CMO Series
5 min

How To Tackle Big Marketing Problems (CMO Series)

Claire Perez Vice President | Strategy & Planning

This is the second in our CMO Series–a dedicated look at the questions that drive today’s marketing leaders and the answers they need. See our first post on data visualization here.


If you had a magic wand and could solve one problem for your team, what would it be?

You probably have an issue that immediately comes to mind–one that would not only drive short-term progress but also impact your entire digital marketing strategy.

From competing objectives to systemic internal issues, these are the kinds of Big Problems that every company has, and every CMO and marketing leader knows exactly what they are.

While solving for any of these would result in a corresponding Big Win, these issues are, of course, much harder to solve. What do you do when your attribution model is holding back your upper funnel campaigns or you need to shift the mindset from short-term revenue to long-term profitability?

Too often, the answer is nothing. The Big Problem gets tabled for the next month, quarter, or year when there is magically more time, resources, and bandwidth. Instead, we focus on trying trendy strategies or squeezing efficiency out of already-efficient campaigns. The reality is that there is rarely a silver bullet (or wand) that will magically transform your performance unless you’re just starting out. True growth comes from rolling up your sleeves and tackling those problems that look insurmountable.

Why Do We Avoid Big Problems?

While there are endless variations to these, I see three main answers.

  1. The problem looks HUGE. You’re trying to take on Amazon or Walmart and it feels inherently futile. You know you can’t win, so how do you convince people to try?
  2. The solution will take too long. Maybe you could solve it, but it will take far too much time and your list of priorities is already long enough as it is. As competition increases and costs continue to climb, there are no quick solutions. Which leads to the next reason…
  3. No one is incentivized to solve Big Problems. The CMO tenure is notoriously short, so it’s naturally very difficult to think long term when there is little expectation that you (or other top leadership) will be around to see it through. In fact, prioritizing long-term projects become counter to your own interests as you seek to prove your worth. This is true across all levels–your TV guy will never come to you and say, “I can’t prove the value here; we need to spend less on TV.”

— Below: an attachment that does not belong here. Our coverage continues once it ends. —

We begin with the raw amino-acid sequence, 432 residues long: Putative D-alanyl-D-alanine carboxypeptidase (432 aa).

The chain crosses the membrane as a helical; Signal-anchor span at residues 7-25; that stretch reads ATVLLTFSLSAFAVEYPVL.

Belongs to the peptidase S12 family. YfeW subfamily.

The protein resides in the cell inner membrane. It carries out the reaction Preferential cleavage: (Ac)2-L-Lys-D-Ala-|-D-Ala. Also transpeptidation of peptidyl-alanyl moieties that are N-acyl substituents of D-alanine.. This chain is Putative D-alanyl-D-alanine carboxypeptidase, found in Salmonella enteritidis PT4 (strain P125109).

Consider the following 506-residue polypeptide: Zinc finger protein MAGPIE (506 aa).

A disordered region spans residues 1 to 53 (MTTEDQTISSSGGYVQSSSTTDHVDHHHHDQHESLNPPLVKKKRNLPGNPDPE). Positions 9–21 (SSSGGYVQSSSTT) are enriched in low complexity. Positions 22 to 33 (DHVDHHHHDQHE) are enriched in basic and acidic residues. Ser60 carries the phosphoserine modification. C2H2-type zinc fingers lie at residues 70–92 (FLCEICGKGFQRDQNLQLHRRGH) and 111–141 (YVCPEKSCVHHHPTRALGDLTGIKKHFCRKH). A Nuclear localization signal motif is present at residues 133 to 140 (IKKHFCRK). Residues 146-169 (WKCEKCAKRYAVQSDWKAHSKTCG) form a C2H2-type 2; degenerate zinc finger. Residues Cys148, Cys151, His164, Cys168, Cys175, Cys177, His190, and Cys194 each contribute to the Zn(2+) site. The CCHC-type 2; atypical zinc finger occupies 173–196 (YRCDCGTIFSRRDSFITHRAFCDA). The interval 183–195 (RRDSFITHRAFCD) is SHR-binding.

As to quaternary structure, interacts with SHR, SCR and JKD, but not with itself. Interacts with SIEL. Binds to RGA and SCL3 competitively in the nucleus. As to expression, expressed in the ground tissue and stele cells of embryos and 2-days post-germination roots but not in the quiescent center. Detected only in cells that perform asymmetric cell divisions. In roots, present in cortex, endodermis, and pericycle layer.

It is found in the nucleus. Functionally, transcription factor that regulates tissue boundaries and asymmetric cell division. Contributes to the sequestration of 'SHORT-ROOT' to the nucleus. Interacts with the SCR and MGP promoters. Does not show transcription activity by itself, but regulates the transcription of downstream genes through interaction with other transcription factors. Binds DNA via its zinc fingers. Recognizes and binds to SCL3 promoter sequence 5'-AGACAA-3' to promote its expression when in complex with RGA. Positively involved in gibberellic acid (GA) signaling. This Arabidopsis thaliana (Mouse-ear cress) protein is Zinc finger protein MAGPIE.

But as a marketing leader, if you are able to address Big Problems, not only will you get the corresponding success, your impact can be tremendous. If you update that old site, you not only improve the experience now, you make every update easier and more efficient in the future.

An Alternative to the Madness: Start Small

To effectively tackle big problems, you must reset your thinking and find accessible ways to take action.

First, recognize that there is a false choice in deciding to address a Big Problem or tabling it. You must give yourself permission to try, even if it’s only chipping away at the larger issue. It may not be as hard as it initially seemed, but regardless, every journey begins with a first step.

My recommendation is to address your Big Problem by searching for tiny bridges to a solution where you can start to learn more and take action. No test or idea is too small, and in fact, smaller may be better if you’ll be more likely to put it into action.

For example, here’s a common Big Problem we hear: people are buying our products from Amazon instead of us. You are never going to just solve that problem – and to be fair, you are likely to behave very similarly in your consumer life, so you can’t pretend it isn’t a perfectly logical consumer preference. The best you can do is develop strategies to discover the most effective way to live with the Amazon behemoth and determine your holistic course of action.

I would recommend leveraging Amazon for most ecommerce brands if you’re not already. If people are buying your product there, can you get them to buy much more frequently and in turn, make your decreased margin more bearable? A tiny bridge would be investing in Amazon SEO. Putting more effort into your listings is an extremely doable plan that can help you address your grander Amazon challenge. Additionally, adding Amazon Pay solutions to your own website can streamline your checkout process and leverage the simplicity of one-click.

Another Big Problem is the question of measuring the impact and performance of branding campaigns. While we at Wpromote believe all marketing should perform, we know that even leading companies give branding efforts a pass without seriously evaluating performance. There isn’t much of a choice. But if you are questioning the lack of measurement of branding campaigns (good on you), how can you even start to address it?

Your tiny bridge is holding brand accountable somewhere–anywhere–with a microcosm of testing. Perhaps you choose podcast advertising. You’re testing audio vs text, you’re testing the influencer piece, you’re learning about the audience, as well as evaluating search brand lift through geofenced campaigns. And throughout this test, you’re tracking performance with meaningful KPIs and thoughtfully evaluating the impact.

Moving Forward

With this in mind, think about a Big Problem that is looming for your team. What tiny bridge could you build in the short term to get more insight?

Now I admit, this doesn’t make the problems themselves smaller. You will still, and always, have Big Problems to tackle. But this does give you a path to approach them that feels more attainable. And what would our jobs as marketing leaders be without some problems to solve?

Amazon Marketing Strategy


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